Despite numerous natural disasters, October added 261,000 jobs, below the expected 310,000, and unemployment is at 4.1%, which is the lowest in 17 years. From CNBC:

“Today’s report, albeit a little bit mixed, is still a relatively decent number. It still points towards the positive trend that we’ve seen in payroll growth over the last several months and the last couple of years actually,” said Tony Bedikian, head of global markets at Citizens Bank. “In general, the economy is moving along, though a little softer than many market participants anticipated.”

https://www.cnbc.com/2017/11/03/us-nonfarm-payrolls-oct-2017.html

Via CNBC

https://www.cnbc.com/2017/11/03/us-nonfarm-payrolls-oct-2017.html

Hospitality services, like restaurants and bars, brought in the most jobs by 89,000. Professional and business services added 50,000 and manufacturing had 24,000 new jobs. The health care industry added 22,000 jobs.

The report also changed the September payroll data “to show employers actually created 18,000 new jobs that month, extending the economy’s streak of job gains to a record 85 straight months.”

However, wages went slightly down. Private sector hourly jobs went down by 1 cent to about $26.53 an hour. Economists thought this month would show a 0.2% gain. The participation rate also fell by 0.4% to 62.7%, which is the lowest since May.

Mike Loewengart, the vice president of E-Trade Financial, said this is the exact kind of jobs report the Federal Reserve needs to justify raising rates in December. From The Wall Street Journal:

October’s jobs report comes two days after the Federal Reserve held short-term interest rates steady at its last policy meeting, but suggested it remained on course to lift them before year’s end given the economy’s “solid” growth rate.

The strength of the labor market plays an important role in the Fed’s decision making, alongside inflation and economic growth, and Fed officials will likely view the latest jobs report as strong in terms of hiring, even if wage growth was disappointing. A tighter labor market should lead to better paychecks and ultimately stoke consumer inflation.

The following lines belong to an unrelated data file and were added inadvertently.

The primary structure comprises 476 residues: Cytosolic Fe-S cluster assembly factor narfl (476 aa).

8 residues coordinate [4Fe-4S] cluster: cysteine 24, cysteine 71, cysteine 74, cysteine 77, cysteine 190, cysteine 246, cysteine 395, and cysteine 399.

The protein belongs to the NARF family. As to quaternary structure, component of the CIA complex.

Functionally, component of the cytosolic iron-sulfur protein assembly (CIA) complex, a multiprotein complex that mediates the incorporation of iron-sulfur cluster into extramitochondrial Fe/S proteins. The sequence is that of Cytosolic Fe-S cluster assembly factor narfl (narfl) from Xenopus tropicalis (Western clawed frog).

The central bank cited ongoing strength in the labor market when it last raised rates in June, to the current range between 1% and 1.25%. Officials have penciled in one more move for 2017 if the economy stays on track, and the Fed has one more meeting scheduled before the end of the year, on Dec. 12-13. Policy makers will see one further payrolls report, for November, before that meeting.

The traders have kept bets that the Federal Reserve will choose to raise interest rates in December. From Reuters:

“I don’t think it is going to knock the Fed from raising rates in December,” said Sean Lynch, co-head of global equity strategy at Wells Fargo Investment Institute in Omaha. “Flat wages doesn’t concern us too much. We do think wage pressure could start to weigh on the markets next year in a tight labor market.”

After the report traders saw about a 90 percent chance of a December rate hike, little changed from before the report, based on a Reuters analysis of Fed funds futures traded at CME Group Inc’s (CME.O) Chicago Board of Trade.